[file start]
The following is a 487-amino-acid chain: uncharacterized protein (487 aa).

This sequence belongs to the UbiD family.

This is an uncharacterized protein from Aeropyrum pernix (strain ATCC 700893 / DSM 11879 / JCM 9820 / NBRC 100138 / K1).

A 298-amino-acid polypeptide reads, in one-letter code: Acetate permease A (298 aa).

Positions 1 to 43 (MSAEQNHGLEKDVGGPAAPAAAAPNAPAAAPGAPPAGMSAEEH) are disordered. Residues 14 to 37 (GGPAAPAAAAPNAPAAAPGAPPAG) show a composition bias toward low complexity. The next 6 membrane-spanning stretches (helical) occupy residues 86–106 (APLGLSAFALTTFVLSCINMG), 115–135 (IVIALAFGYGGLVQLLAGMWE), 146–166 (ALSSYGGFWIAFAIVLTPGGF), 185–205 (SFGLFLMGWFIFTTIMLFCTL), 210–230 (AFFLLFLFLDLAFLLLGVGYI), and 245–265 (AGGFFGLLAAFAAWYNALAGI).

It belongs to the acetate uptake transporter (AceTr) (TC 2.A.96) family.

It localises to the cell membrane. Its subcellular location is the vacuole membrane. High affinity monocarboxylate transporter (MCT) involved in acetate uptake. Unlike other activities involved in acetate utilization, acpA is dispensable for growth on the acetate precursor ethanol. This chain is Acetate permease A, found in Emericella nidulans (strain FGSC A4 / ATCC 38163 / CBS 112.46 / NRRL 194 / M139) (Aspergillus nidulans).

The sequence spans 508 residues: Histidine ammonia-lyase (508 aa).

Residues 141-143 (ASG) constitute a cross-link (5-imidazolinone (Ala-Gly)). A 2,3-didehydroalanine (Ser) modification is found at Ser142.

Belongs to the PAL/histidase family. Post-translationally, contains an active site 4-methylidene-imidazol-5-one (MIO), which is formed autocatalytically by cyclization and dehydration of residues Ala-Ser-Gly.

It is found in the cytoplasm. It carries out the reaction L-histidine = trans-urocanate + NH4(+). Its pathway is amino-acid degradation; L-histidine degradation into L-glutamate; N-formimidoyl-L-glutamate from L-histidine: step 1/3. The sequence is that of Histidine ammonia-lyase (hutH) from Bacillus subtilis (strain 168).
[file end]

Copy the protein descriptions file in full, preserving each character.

The following is a 487-amino-acid chain: uncharacterized protein (487 aa).

This sequence belongs to the UbiD family.

This is an uncharacterized protein from Aeropyrum pernix (strain ATCC 700893 / DSM 11879 / JCM 9820 / NBRC 100138 / K1).

A 298-amino-acid polypeptide reads, in one-letter code: Acetate permease A (298 aa).

Positions 1 to 43 (MSAEQNHGLEKDVGGPAAPAAAAPNAPAAAPGAPPAGMSAEEH) are disordered. Residues 14 to 37 (GGPAAPAAAAPNAPAAAPGAPPAG) show a composition bias toward low complexity. The next 6 membrane-spanning stretches (helical) occupy residues 86–106 (APLGLSAFALTTFVLSCINMG), 115–135 (IVIALAFGYGGLVQLLAGMWE), 146–166 (ALSSYGGFWIAFAIVLTPGGF), 185–205 (SFGLFLMGWFIFTTIMLFCTL), 210–230 (AFFLLFLFLDLAFLLLGVGYI), and 245–265 (AGGFFGLLAAFAAWYNALAGI).

It belongs to the acetate uptake transporter (AceTr) (TC 2.A.96) family.

It localises to the cell membrane. Its subcellular location is the vacuole membrane. High affinity monocarboxylate transporter (MCT) involved in acetate uptake. Unlike other activities involved in acetate utilization, acpA is dispensable for growth on the acetate precursor ethanol. This chain is Acetate permease A, found in Emericella nidulans (strain FGSC A4 / ATCC 38163 / CBS 112.46 / NRRL 194 / M139) (Aspergillus nidulans).

The sequence spans 508 residues: Histidine ammonia-lyase (508 aa).

Residues 141-143 (ASG) constitute a cross-link (5-imidazolinone (Ala-Gly)). A 2,3-didehydroalanine (Ser) modification is found at Ser142.

Belongs to the PAL/histidase family. Post-translationally, contains an active site 4-methylidene-imidazol-5-one (MIO), which is formed autocatalytically by cyclization and dehydration of residues Ala-Ser-Gly.

It is found in the cytoplasm. It carries out the reaction L-histidine = trans-urocanate + NH4(+). Its pathway is amino-acid degradation; L-histidine degradation into L-glutamate; N-formimidoyl-L-glutamate from L-histidine: step 1/3. The sequence is that of Histidine ammonia-lyase (hutH) from Bacillus subtilis (strain 168).